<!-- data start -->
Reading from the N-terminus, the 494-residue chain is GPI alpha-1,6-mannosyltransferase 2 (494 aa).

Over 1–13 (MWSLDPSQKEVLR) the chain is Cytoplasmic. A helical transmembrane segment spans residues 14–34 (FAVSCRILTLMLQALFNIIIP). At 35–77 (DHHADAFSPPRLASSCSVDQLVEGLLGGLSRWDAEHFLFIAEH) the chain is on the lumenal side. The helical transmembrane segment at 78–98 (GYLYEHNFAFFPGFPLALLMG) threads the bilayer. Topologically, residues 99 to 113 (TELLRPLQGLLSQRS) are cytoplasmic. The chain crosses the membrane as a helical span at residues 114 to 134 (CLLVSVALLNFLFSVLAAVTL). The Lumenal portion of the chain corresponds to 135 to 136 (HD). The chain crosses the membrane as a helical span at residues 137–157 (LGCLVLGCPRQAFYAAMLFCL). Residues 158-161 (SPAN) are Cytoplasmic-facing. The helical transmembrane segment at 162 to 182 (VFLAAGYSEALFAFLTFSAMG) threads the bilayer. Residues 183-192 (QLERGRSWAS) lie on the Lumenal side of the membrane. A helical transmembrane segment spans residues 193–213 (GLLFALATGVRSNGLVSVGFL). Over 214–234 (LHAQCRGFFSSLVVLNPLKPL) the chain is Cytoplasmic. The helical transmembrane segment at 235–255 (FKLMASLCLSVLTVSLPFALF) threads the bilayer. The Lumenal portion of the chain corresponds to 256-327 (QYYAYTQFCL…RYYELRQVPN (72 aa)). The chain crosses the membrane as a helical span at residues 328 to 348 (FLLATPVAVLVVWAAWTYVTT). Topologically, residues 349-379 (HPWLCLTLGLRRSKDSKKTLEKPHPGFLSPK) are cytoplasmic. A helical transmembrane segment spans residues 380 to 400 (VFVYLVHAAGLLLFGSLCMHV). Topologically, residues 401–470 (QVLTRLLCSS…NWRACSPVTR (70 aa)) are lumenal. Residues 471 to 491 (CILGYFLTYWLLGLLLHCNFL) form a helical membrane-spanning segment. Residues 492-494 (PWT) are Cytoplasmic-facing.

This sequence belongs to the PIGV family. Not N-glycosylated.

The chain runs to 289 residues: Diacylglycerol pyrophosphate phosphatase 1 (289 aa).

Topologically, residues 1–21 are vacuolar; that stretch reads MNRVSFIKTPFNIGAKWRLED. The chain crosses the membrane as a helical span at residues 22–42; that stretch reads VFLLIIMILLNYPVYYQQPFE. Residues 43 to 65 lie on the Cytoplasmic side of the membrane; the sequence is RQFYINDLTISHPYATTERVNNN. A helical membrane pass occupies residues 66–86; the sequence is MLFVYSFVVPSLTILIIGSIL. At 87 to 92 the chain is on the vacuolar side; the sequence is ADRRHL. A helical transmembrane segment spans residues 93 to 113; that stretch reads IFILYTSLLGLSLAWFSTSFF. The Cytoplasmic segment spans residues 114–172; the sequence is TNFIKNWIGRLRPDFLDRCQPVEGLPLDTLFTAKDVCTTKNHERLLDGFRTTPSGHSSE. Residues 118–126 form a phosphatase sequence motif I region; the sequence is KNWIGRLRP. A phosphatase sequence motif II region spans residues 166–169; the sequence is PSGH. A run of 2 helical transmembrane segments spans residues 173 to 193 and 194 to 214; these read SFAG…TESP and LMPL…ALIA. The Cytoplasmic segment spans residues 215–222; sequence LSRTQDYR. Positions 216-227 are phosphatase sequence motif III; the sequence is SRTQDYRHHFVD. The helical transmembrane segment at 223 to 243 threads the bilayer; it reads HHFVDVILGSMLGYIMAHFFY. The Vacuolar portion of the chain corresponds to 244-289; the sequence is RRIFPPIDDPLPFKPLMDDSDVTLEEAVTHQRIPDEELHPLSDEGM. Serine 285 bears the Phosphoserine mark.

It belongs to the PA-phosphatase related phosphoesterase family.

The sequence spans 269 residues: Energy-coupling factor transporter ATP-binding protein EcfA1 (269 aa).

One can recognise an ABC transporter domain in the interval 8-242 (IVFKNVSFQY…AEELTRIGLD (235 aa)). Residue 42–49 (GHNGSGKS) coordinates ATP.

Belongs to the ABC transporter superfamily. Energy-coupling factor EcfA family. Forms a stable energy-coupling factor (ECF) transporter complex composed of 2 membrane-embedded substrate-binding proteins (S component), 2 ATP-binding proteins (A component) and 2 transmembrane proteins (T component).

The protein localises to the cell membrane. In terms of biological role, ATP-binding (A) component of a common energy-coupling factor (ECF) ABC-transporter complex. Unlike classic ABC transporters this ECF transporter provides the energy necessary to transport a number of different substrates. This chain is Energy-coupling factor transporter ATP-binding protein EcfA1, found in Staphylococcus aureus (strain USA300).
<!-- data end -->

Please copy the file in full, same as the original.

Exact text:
Reading from the N-terminus, the 494-residue chain is GPI alpha-1,6-mannosyltransferase 2 (494 aa).

Over 1–13 (MWSLDPSQKEVLR) the chain is Cytoplasmic. A helical transmembrane segment spans residues 14–34 (FAVSCRILTLMLQALFNIIIP). At 35–77 (DHHADAFSPPRLASSCSVDQLVEGLLGGLSRWDAEHFLFIAEH) the chain is on the lumenal side. The helical transmembrane segment at 78–98 (GYLYEHNFAFFPGFPLALLMG) threads the bilayer. Topologically, residues 99 to 113 (TELLRPLQGLLSQRS) are cytoplasmic. The chain crosses the membrane as a helical span at residues 114 to 134 (CLLVSVALLNFLFSVLAAVTL). The Lumenal portion of the chain corresponds to 135 to 136 (HD). The chain crosses the membrane as a helical span at residues 137–157 (LGCLVLGCPRQAFYAAMLFCL). Residues 158-161 (SPAN) are Cytoplasmic-facing. The helical transmembrane segment at 162 to 182 (VFLAAGYSEALFAFLTFSAMG) threads the bilayer. Residues 183-192 (QLERGRSWAS) lie on the Lumenal side of the membrane. A helical transmembrane segment spans residues 193–213 (GLLFALATGVRSNGLVSVGFL). Over 214–234 (LHAQCRGFFSSLVVLNPLKPL) the chain is Cytoplasmic. The helical transmembrane segment at 235–255 (FKLMASLCLSVLTVSLPFALF) threads the bilayer. The Lumenal portion of the chain corresponds to 256-327 (QYYAYTQFCL…RYYELRQVPN (72 aa)). The chain crosses the membrane as a helical span at residues 328 to 348 (FLLATPVAVLVVWAAWTYVTT). Topologically, residues 349-379 (HPWLCLTLGLRRSKDSKKTLEKPHPGFLSPK) are cytoplasmic. A helical transmembrane segment spans residues 380 to 400 (VFVYLVHAAGLLLFGSLCMHV). Topologically, residues 401–470 (QVLTRLLCSS…NWRACSPVTR (70 aa)) are lumenal. Residues 471 to 491 (CILGYFLTYWLLGLLLHCNFL) form a helical membrane-spanning segment. Residues 492-494 (PWT) are Cytoplasmic-facing.

This sequence belongs to the PIGV family. Not N-glycosylated.

The chain runs to 289 residues: Diacylglycerol pyrophosphate phosphatase 1 (289 aa).

Topologically, residues 1–21 are vacuolar; that stretch reads MNRVSFIKTPFNIGAKWRLED. The chain crosses the membrane as a helical span at residues 22–42; that stretch reads VFLLIIMILLNYPVYYQQPFE. Residues 43 to 65 lie on the Cytoplasmic side of the membrane; the sequence is RQFYINDLTISHPYATTERVNNN. A helical membrane pass occupies residues 66–86; the sequence is MLFVYSFVVPSLTILIIGSIL. At 87 to 92 the chain is on the vacuolar side; the sequence is ADRRHL. A helical transmembrane segment spans residues 93 to 113; that stretch reads IFILYTSLLGLSLAWFSTSFF. The Cytoplasmic segment spans residues 114–172; the sequence is TNFIKNWIGRLRPDFLDRCQPVEGLPLDTLFTAKDVCTTKNHERLLDGFRTTPSGHSSE. Residues 118–126 form a phosphatase sequence motif I region; the sequence is KNWIGRLRP. A phosphatase sequence motif II region spans residues 166–169; the sequence is PSGH. A run of 2 helical transmembrane segments spans residues 173 to 193 and 194 to 214; these read SFAG…TESP and LMPL…ALIA. The Cytoplasmic segment spans residues 215–222; sequence LSRTQDYR. Positions 216-227 are phosphatase sequence motif III; the sequence is SRTQDYRHHFVD. The helical transmembrane segment at 223 to 243 threads the bilayer; it reads HHFVDVILGSMLGYIMAHFFY. The Vacuolar portion of the chain corresponds to 244-289; the sequence is RRIFPPIDDPLPFKPLMDDSDVTLEEAVTHQRIPDEELHPLSDEGM. Serine 285 bears the Phosphoserine mark.

It belongs to the PA-phosphatase related phosphoesterase family.

The sequence spans 269 residues: Energy-coupling factor transporter ATP-binding protein EcfA1 (269 aa).

One can recognise an ABC transporter domain in the interval 8-242 (IVFKNVSFQY…AEELTRIGLD (235 aa)). Residue 42–49 (GHNGSGKS) coordinates ATP.

Belongs to the ABC transporter superfamily. Energy-coupling factor EcfA family. Forms a stable energy-coupling factor (ECF) transporter complex composed of 2 membrane-embedded substrate-binding proteins (S component), 2 ATP-binding proteins (A component) and 2 transmembrane proteins (T component).

The protein localises to the cell membrane. In terms of biological role, ATP-binding (A) component of a common energy-coupling factor (ECF) ABC-transporter complex. Unlike classic ABC transporters this ECF transporter provides the energy necessary to transport a number of different substrates. This chain is Energy-coupling factor transporter ATP-binding protein EcfA1, found in Staphylococcus aureus (strain USA300).